Livestock marketing and gendered decision-making in Karamoja, Uganda

This briefing paper is based on a midline quantitative survey for the Apolou project in the Karamoja sub-region of Uganda. Building upon differences in livestock wealth and farming wealth established in the baseline, in the midline we found that greater livestock wealth within a household correlates to lower decision-making involvement by women within that household. Countering this will require targeting programming in pastoral areas and investment in marketing and financial literary support for women. The midline data also show that livestock ownership remains highly inequitable in the region, with only a small number of households owning sizeable herds. Programs that support livestock systems need to take into account those who are being left out of such interventions and take care not to exacerbate existing inequities.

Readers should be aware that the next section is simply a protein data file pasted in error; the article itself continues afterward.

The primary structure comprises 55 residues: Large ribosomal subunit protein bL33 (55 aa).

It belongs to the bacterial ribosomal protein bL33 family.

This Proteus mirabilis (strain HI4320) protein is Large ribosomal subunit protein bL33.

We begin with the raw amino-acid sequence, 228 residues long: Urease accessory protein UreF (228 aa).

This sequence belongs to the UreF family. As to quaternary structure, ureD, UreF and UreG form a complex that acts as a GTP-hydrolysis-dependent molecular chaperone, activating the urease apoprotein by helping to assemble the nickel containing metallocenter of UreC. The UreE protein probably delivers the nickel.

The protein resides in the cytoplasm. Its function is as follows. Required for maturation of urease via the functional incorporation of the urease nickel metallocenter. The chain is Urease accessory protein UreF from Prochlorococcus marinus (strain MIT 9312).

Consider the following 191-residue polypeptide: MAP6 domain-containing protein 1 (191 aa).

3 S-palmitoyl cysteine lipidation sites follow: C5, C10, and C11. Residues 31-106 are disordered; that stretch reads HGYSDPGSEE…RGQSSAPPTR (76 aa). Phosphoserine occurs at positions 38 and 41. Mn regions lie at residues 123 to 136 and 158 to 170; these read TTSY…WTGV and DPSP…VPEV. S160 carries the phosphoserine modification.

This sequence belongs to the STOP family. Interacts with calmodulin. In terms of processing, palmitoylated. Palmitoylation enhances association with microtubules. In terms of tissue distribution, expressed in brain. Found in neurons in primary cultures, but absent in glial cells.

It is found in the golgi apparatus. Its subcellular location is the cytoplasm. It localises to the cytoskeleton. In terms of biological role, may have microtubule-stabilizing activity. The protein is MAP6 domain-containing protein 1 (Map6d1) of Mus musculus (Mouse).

This study is taking place in with 52 households in four districts in the Karamoja sub-region of Uganda. The baseline occurred in late 2018. The midline took place in late 2019. The endline will take place in late 2021; the same households are interviewed each time. 

This is one of four briefing papers based on research on changes in the region and youth livelihoods conducted in 2019. The other three papers address youth access and engagement with savings and credit mechanisms, youth innovations, and youth responses to major life events. The other briefs are available here.